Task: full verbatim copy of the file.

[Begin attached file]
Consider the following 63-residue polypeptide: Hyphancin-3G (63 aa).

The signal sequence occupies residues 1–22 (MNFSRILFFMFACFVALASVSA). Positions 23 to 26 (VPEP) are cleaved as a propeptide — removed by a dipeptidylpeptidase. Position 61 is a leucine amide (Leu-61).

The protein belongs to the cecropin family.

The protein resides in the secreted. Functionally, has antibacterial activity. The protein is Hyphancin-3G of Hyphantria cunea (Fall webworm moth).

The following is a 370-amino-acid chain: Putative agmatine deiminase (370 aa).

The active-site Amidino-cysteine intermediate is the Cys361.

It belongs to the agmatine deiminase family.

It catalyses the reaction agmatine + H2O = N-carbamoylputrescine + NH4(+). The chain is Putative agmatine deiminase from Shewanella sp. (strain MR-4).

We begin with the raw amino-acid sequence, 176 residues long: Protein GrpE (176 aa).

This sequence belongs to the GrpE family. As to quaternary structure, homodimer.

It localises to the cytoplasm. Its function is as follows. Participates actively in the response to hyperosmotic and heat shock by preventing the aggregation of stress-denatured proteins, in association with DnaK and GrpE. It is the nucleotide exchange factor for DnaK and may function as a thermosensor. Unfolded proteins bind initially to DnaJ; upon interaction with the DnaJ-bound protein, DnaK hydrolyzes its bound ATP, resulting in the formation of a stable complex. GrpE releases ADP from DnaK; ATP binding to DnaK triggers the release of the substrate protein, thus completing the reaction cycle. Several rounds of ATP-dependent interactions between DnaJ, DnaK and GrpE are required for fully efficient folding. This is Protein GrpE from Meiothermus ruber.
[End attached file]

Consider the following 63-residue polypeptide: Hyphancin-3G (63 aa).

The signal sequence occupies residues 1–22 (MNFSRILFFMFACFVALASVSA). Positions 23 to 26 (VPEP) are cleaved as a propeptide — removed by a dipeptidylpeptidase. Position 61 is a leucine amide (Leu-61).

The protein belongs to the cecropin family.

The protein resides in the secreted. Functionally, has antibacterial activity. The protein is Hyphancin-3G of Hyphantria cunea (Fall webworm moth).

The following is a 370-amino-acid chain: Putative agmatine deiminase (370 aa).

The active-site Amidino-cysteine intermediate is the Cys361.

It belongs to the agmatine deiminase family.

It catalyses the reaction agmatine + H2O = N-carbamoylputrescine + NH4(+). The chain is Putative agmatine deiminase from Shewanella sp. (strain MR-4).

We begin with the raw amino-acid sequence, 176 residues long: Protein GrpE (176 aa).

This sequence belongs to the GrpE family. As to quaternary structure, homodimer.

It localises to the cytoplasm. Its function is as follows. Participates actively in the response to hyperosmotic and heat shock by preventing the aggregation of stress-denatured proteins, in association with DnaK and GrpE. It is the nucleotide exchange factor for DnaK and may function as a thermosensor. Unfolded proteins bind initially to DnaJ; upon interaction with the DnaJ-bound protein, DnaK hydrolyzes its bound ATP, resulting in the formation of a stable complex. GrpE releases ADP from DnaK; ATP binding to DnaK triggers the release of the substrate protein, thus completing the reaction cycle. Several rounds of ATP-dependent interactions between DnaJ, DnaK and GrpE are required for fully efficient folding. This is Protein GrpE from Meiothermus ruber.